Child sexual abuse victims face long-term financial costs

We often focus on the physical and psychological tolls surrounding child sexual abuse. A large body of research examines the pain and suffering victims endure after abuse occurs. The long-term economic burdens resulting from incidents of childhood sexual abuse are less researched. Yet understanding these costs allows us to focus on prevention and help victims get the help they need to avoid or mitigate further harm.

According to research funded by the Moore Center for the Prevention of Child Sexual Abuse at the Johns Hopkins Bloomberg School of Public Health, the annual costs to address childhood sexual abuse victims averages to $9.3 billion. This figure includes the victims' needs, costs of the crimes, and loss in productivity among survivors. Over $1 billion of these losses and expenditures involved the relatively small number of the most extreme and violent abuses: those that led to death.

Among survivors, the costs per victim are much higher than most would assume. Of the 40,387 survivors documented in incidents of childhood sexual abuse during 2015, three-quarters of the victims were female and it is estimated that each of these girls or young women who survived will experience costs and losses averaging $283,000 over their lifetimes for the abuses they endured. Costs for male victims remains under-researched.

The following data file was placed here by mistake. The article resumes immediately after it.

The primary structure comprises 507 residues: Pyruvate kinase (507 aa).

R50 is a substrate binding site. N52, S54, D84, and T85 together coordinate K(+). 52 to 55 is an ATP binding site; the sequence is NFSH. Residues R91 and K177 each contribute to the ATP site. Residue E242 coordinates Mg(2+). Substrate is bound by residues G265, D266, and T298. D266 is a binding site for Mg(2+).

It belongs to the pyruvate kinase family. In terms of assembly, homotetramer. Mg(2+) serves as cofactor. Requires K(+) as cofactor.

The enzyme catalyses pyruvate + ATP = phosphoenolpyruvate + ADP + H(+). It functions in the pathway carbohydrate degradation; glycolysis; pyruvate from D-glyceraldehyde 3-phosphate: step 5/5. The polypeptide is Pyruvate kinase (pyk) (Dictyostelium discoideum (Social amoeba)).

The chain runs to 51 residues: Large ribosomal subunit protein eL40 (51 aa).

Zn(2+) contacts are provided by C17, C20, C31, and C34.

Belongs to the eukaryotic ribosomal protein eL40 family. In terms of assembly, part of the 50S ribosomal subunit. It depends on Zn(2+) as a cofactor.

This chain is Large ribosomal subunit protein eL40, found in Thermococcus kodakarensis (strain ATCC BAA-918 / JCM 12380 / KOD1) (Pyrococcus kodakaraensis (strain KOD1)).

Some important considerations are below.

The number of abuse victims is higher than we think

Reporting data places the number of victims each year in the tens of thousands, but such data is incomplete at best. Many incidents never get reported, or are discovered many years later only after other events have garnered attention. For example, some victims may have been arrested for drug use, engaged in prostitution or acquired HIV as an adult, or had other situations that were precipitated by sexual abuse that occurred during their childhood years. A nude selfie shared with a friend or stranger under coercion that finds its way onto the internet may lead to many years of shame and depression that no dollar figure can describe.

The costs include problems that occur beyond an abusive incident

In addition to medical costs associated with abuse, there are treatment and health-related costs for anxiety, depression, PTSD, high-blood pressure, and other social costs that may last many years or an entire lifetime. There are also the costs involved in criminal investigations and the need for counseling and treatment of all parties, including those who committed the offense.

Childhood sexual abuse has a high cost to society and the individuals affected. As we work to help victims of abuse and prevent future instances of abuse, it is important to keep in mind the economic damage suffered by abuse victims.